Myth Busters! Electric Motorcycles Edition | Episode #2

Welcome to another edition of Myth Busters! Electric Motorcycles Edition.

Energica Experia review (2022)


This edition is made up of the most common comments Sam has received whilst testing electric commuters.

 

 

“Cars won’t hear me.”

Sorry, but cars don’t hear you anyway. The myth of ‘loud pipes save lives’ was quashed last year. In 2021 Autoweek reported that a study was conducted by the Association for the Development of Motorcycling in Romania, with the Department of Road Vehicles at the Polytechnic University of Bucharest together with the Netherlands-based noise emissions specialist Enviro Consult. 

The results busted this myth wide open because if the bike is 50 feet (15 metres) away, it can’t be heard inside the car. Even with the exhaust peaking at 110 dB, which is the same volume as a chainsaw.

Visordown also spoke to real electric bike owners about their experiences being heard by other road users. 

Christine (a Zero owner) said: “To be honest I have not found this to be an important issue… Where I have noticed it is in my workplace - A university campus with lots of slow-moving students, walking and talking. I am always ready to use the horn where there are pedestrians and parked cars. But previously, when I rode an SV 650  I am not sure that it was really very different. There were still lots of pedestrians that didn’t seem to notice at all.”

Sam hypothesised that it wasn’t the noise that caught out oblivious car drivers it was the sight of an intimidating bike. She commented on the difference in treatment whilst riding low capacity scooter compared to a high-capacity sports bike.

Whether riding combustion or electric, when there is an accident, motorists talk about not seeing rather than not hearing.

 

“The batteries are expensive to replace. They cost more than the bike!”

A replacement electric motorcycle retails at a higher price than a combustion motorcycle if one needs replacing out of warranty. The 40amp battery in the Horwin EK3 is £1,299, which is 31% of the price of the EK3. Whilst a replacement 36amph battery for the SK3 costs £1,150, 34% of the £3,349 cost of the bike.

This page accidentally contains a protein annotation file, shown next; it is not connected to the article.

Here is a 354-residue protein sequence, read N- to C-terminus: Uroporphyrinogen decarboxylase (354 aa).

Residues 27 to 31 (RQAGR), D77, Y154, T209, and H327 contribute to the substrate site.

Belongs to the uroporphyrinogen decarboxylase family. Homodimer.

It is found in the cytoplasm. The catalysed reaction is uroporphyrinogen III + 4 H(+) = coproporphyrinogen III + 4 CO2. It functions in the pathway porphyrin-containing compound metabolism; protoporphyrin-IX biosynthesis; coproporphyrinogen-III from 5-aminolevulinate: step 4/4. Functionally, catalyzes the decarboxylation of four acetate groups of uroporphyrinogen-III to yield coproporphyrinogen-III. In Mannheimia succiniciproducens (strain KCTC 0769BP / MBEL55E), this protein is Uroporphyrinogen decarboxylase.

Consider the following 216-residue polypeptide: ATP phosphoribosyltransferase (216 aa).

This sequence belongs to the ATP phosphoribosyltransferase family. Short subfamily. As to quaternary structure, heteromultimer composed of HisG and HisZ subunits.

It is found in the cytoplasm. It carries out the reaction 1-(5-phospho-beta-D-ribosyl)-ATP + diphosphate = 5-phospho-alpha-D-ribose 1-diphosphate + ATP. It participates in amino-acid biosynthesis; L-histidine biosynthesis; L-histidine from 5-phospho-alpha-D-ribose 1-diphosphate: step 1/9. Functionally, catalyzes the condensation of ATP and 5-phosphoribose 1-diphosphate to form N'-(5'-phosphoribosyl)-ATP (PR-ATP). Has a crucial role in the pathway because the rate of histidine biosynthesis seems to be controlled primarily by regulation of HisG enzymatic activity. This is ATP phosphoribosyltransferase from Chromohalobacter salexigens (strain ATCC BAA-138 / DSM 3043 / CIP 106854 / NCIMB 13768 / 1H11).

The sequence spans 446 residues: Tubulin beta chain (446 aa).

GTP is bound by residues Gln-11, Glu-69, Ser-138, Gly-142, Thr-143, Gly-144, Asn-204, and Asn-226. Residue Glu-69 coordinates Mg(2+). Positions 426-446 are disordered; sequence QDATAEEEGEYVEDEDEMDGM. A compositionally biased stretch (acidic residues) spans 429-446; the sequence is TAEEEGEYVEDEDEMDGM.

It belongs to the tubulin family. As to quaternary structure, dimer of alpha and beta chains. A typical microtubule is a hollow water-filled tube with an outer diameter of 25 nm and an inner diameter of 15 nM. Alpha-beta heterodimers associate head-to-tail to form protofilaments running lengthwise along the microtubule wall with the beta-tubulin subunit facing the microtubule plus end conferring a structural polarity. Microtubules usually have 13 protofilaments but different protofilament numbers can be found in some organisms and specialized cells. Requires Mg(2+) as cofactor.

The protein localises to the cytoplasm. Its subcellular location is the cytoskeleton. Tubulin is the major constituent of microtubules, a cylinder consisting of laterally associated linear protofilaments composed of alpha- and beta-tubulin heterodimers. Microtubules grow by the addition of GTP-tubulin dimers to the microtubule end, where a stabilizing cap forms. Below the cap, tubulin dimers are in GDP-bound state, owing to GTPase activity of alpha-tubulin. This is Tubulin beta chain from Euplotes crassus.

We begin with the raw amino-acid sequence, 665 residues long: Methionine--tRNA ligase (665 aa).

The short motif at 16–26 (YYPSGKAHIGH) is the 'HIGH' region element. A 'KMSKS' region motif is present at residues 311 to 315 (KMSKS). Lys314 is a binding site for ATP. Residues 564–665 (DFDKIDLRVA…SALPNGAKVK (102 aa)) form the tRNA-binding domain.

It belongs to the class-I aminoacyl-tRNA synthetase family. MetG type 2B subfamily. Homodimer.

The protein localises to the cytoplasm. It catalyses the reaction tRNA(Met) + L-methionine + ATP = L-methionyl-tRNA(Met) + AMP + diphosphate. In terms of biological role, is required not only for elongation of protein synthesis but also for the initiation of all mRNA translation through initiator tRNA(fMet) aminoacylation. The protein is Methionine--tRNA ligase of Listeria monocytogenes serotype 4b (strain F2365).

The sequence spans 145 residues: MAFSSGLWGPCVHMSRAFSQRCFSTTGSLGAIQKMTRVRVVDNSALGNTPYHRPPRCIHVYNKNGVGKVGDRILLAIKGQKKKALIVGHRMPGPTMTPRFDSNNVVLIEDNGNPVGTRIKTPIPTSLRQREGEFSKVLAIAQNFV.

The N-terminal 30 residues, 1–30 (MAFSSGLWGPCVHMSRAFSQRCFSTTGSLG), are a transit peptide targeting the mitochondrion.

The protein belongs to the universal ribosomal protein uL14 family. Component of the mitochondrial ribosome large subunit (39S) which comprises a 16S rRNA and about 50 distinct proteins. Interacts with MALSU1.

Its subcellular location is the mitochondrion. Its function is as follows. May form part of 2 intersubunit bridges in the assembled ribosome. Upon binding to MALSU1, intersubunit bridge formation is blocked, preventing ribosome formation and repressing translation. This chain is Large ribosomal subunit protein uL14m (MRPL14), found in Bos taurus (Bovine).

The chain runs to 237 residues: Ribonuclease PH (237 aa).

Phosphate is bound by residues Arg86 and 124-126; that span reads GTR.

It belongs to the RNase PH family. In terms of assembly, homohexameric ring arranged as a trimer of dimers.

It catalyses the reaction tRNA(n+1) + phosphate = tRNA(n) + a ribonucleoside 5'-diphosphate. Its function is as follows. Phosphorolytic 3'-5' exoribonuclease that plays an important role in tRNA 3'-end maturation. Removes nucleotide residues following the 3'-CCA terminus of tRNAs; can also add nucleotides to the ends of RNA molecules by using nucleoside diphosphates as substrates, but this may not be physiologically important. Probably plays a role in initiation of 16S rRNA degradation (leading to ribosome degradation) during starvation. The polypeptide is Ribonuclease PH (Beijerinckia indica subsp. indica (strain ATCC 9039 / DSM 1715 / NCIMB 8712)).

With fuel at £2 per litre and increasing, the question is whether the cost of the battery (if you need to replace it) outweighs the savings of no longer using fuel. If you know your MPG then the RAC has a handy calculator to calculate the cost of a journey. If you don’t know it, then Power Sports Guide has a table of estimated MPG depending on the engine size.

“They won’t save the planet.”

Correct, they won’t save the planet, but it does help. Recycling alone won’t save the planet, but it will help. Speaking to the MCIA, The Transport Decarbonisation Plan states that motorcycles account for 0.4% of greenhouse gas emissions in the UK.

The question you may ask is “why are electric motorcycles moving so fast?”. In May we reported “A US-based study has found that e-bikes could reduce carbon dioxide emissions by more than two times compared to combustion cars.” In that five-mile distance, cars emit 551,940 metric tons of CO2 per day, on a national scale. By replacing 50% of those journeys with e-bikes, the CO2 saving would be 273,000 metric tons. This is equivalent to the carbon taken by 4.5 million tree seedlings grown over 10 years.

Plus, there is a market for electric motorcycles. In 2021 Bikesure surveyed UK motorcyclists, and 50.3% of those asked want to switch to an electric motorcycle or already have. 

 

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